We've seen a slew of custom GeForce GTX 1060 graphics cards following the launch of the Founders Edition back in July, and the one thing that has surprised us is that partner designs have tended to be big, long or chunky. There's nothing wrong with large cards per se, particularly if top-notch cooling is high on the agenda, yet the 120W TDP of the underlying GPU seems to suggest that GTX 1060 should be a pint-sized affair.
Manufacturers eager to re-purpose existing coolers don't appear to be in a hurry to serve up compact cards better suited to small-form-factor PCs; however there are a couple of petite options out there. EVGA, a firm best known for its enthusiast gear, has decided to go small with its GeForce GTX 1060 SC Gaming.
Priced at £260 and measuring 173mm in length, this dual-slot take on Nvidia's 200mm² GPU is one of the shortest to date and stands out as a prime candidate for mini-ITX PCs. Do be careful when browsing the retail shelves, however, as the same cooler design is applied to multiple models, including a new 3GB card which appears attractive at £195 but has, unusually, been revealed to have fewer shaders.
It's the full-fat, 6GB card on the test bench today, meaning 1,280 shaders, 80 texture units and 48 render output units allied to the frame buffer via a 192-bit bus. These 16nm credentials are a good fit for a card of this size, and EVGA's implementation is neat and tidy. The heatsink shroud is pleasant in appearance, the solitary fan should have no trouble taming the underlying GPU, and contrary to the recent trend, there are no flashy LEDs to speak of.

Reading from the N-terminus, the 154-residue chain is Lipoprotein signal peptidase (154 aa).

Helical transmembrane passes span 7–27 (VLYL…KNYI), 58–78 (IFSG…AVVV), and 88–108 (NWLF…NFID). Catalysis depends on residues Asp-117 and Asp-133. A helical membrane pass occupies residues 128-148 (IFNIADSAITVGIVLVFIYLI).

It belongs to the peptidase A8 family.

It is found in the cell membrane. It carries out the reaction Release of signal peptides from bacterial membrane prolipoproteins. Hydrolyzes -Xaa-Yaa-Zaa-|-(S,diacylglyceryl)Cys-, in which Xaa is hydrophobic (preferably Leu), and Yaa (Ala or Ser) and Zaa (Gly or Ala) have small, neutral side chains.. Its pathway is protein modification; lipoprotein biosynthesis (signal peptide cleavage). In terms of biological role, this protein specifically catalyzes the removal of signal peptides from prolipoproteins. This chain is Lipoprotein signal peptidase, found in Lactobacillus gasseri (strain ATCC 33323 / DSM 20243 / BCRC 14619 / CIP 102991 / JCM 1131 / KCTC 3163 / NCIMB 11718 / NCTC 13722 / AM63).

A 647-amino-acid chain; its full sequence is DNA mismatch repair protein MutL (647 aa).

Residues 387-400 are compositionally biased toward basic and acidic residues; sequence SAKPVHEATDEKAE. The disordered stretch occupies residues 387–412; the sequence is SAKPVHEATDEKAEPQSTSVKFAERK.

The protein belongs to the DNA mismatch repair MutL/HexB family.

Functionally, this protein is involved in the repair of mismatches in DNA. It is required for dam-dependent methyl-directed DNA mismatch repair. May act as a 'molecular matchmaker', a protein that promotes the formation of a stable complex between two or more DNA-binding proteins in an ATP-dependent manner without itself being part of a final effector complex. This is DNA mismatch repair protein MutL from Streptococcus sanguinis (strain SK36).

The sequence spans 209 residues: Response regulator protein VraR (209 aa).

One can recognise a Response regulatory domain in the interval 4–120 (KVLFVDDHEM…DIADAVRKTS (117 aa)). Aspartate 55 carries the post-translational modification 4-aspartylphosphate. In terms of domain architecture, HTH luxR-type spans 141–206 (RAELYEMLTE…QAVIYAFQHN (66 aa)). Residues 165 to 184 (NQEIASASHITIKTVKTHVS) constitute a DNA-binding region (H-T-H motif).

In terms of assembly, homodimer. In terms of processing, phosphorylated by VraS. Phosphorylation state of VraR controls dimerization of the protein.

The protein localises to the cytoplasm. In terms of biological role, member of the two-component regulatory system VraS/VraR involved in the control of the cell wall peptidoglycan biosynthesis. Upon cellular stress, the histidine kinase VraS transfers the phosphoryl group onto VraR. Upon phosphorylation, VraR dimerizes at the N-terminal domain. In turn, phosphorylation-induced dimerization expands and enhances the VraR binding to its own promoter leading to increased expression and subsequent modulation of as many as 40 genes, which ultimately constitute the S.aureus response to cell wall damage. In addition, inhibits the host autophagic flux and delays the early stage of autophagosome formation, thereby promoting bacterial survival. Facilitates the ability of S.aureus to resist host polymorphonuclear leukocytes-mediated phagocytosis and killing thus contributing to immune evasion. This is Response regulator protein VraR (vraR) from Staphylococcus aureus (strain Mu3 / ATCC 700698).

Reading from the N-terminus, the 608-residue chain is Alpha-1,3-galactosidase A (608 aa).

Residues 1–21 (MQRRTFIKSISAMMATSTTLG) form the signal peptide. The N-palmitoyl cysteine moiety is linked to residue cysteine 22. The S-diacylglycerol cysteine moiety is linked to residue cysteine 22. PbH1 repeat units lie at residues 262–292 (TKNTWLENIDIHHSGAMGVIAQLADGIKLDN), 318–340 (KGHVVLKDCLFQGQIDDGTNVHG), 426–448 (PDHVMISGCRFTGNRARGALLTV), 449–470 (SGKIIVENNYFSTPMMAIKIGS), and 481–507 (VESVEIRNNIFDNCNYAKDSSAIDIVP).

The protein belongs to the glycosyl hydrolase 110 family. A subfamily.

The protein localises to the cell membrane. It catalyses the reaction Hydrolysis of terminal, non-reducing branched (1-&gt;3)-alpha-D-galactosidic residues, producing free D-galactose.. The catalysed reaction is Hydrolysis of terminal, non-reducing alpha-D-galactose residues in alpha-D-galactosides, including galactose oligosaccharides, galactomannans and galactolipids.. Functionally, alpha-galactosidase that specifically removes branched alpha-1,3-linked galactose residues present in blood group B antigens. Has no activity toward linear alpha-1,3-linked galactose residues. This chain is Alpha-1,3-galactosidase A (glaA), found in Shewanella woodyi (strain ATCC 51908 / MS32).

There's no backplate either, and though overall rigidity is good thanks to the chunky block of aluminium sandwiched in the middle, EVGA's modest design is up against a range of competitors whose cards include backplates as standard.
One area in which the GTX 1060 SC Gaming doesn't skimp is the out-the-box overclock. Base and boost clocks are heightened to 1,607MHz and 1,835MHz, respectively, up from 1,506MHz and 1,708MHz on the Founders Edition. A seven-per-cent increase is always welcome, however there's been no movement on the 6GB of GDDR5 memory, which operates at a reference-matching 8,008MHz.
Given the size of the board, it's no surprise to find that there are few extra features to ponder over. There's no secondary BIOS, no SLI capability (per Nvidia's mandate) and the power requirement remains a single six-pin connector. Simple and straightforward thus far, though our testing did reveal an oddity in that fan speed wouldn't dip below 45 per cent during use, making the card unnecessarily noisy at all times.
A BIOS update enabling a 0dB fan mode that we've come to expect on modern GeForce boards is available from the EVGA forum. We've been able to apply the patch to our review sample without a hitch, yet initial feedback seems to suggest that the update doesn't work on AMD motherboards.
It's unusual to see an EVGA graphics card with BIOS issues still to be resolved, though further examination shows that it's an Nvidia-related problem, not EVGA's, because it transpires that the flashing tool doesn't recognise AMD chipset-based boards. We hope Nvidia can fix this very soon.
If you own the GTX 1060 SC Gaming it's worth checking to see if you have the updated software already installed. Freeware utility GPU-Z will highlight the BIOS version number, with 86.06.0E.00.62 being the latest.
Elsewhere, the selection of outputs hasn't been altered, with EVGA sticking with Nvidia's default selection of dual-link DVI, HDMI 2.0 and a trio of DisplayPort 1.4, and the manufacturer backs the card with its standard three-year warranty.
Though GPU power requirements have fallen significantly in recent years, smaller cards remain few and far between. It's frankly nice to see one, and there is a certain satisfaction to such form factors - this may be one of the smallest GTX 1060s around, yet it will still run rings around many previous-generation behemoths. Compared with one of its own GTX 970s, EVGA reckons the GTX 1060 SC Gaming is 23 per cent faster, 17 per cent cooler and 28 per cent smaller. Let's now see what our in-house benchmarks have to say.